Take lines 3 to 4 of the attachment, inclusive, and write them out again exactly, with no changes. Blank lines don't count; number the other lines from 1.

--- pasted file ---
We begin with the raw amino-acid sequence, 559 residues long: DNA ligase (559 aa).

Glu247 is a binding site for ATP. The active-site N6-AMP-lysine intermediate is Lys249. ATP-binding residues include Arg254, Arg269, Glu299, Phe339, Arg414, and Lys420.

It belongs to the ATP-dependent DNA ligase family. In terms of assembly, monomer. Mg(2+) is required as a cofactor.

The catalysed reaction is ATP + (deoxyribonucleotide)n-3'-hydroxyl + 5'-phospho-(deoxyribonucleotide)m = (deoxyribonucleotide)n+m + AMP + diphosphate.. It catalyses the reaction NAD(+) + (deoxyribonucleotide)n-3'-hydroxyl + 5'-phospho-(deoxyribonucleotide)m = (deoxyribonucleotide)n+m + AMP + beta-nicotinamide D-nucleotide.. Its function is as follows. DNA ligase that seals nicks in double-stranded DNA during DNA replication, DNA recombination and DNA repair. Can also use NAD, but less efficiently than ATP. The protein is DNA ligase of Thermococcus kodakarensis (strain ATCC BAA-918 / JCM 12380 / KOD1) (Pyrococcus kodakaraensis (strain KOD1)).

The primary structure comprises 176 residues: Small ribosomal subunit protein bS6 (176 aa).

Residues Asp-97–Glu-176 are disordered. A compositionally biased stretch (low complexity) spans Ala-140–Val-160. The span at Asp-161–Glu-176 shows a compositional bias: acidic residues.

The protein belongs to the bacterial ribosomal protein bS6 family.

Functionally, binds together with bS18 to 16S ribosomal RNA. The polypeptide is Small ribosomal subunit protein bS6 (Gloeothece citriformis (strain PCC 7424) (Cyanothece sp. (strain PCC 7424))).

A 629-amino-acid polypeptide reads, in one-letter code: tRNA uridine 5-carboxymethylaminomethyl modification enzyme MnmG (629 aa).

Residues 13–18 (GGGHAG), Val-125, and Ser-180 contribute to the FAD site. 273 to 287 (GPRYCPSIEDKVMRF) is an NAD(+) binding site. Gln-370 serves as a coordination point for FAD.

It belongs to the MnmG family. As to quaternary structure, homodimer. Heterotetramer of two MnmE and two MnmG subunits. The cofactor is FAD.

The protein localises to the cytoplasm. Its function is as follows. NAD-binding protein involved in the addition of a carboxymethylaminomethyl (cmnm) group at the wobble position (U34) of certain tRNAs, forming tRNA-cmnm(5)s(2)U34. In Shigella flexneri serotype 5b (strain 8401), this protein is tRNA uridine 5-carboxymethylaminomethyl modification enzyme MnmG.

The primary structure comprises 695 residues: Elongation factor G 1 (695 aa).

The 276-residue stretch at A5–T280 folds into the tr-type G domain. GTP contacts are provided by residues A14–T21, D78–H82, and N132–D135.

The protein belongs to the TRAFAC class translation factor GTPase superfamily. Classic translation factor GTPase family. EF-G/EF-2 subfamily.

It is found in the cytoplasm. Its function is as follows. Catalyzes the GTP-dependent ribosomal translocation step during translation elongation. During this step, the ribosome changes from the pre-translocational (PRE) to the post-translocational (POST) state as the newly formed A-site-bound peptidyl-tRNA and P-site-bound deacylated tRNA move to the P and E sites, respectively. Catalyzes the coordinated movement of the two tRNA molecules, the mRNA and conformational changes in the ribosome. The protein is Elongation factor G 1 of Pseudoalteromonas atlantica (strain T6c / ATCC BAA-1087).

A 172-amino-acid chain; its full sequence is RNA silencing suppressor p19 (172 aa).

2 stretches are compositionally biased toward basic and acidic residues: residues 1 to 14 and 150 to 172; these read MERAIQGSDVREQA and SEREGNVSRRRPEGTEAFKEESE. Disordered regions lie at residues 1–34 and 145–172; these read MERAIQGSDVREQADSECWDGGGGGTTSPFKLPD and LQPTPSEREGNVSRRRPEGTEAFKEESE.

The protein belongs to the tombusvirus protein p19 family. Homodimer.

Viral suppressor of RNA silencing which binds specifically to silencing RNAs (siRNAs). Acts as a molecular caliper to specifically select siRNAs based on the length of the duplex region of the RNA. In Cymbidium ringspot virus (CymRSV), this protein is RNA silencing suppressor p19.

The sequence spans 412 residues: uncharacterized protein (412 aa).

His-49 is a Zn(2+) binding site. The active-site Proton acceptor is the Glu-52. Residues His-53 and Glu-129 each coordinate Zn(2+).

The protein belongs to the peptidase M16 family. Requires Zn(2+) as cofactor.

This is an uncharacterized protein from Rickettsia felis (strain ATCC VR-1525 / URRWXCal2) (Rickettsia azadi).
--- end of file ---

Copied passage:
It belongs to the ATP-dependent DNA ligase family. In terms of assembly, monomer. Mg(2+) is required as a cofactor.

The catalysed reaction is ATP + (deoxyribonucleotide)n-3'-hydroxyl + 5'-phospho-(deoxyribonucleotide)m = (deoxyribonucleotide)n+m + AMP + diphosphate.. It catalyses the reaction NAD(+) + (deoxyribonucleotide)n-3'-hydroxyl + 5'-phospho-(deoxyribonucleotide)m = (deoxyribonucleotide)n+m + AMP + beta-nicotinamide D-nucleotide.. Its function is as follows. DNA ligase that seals nicks in double-stranded DNA during DNA replication, DNA recombination and DNA repair. Can also use NAD, but less efficiently than ATP. The protein is DNA ligase of Thermococcus kodakarensis (strain ATCC BAA-918 / JCM 12380 / KOD1) (Pyrococcus kodakaraensis (strain KOD1)).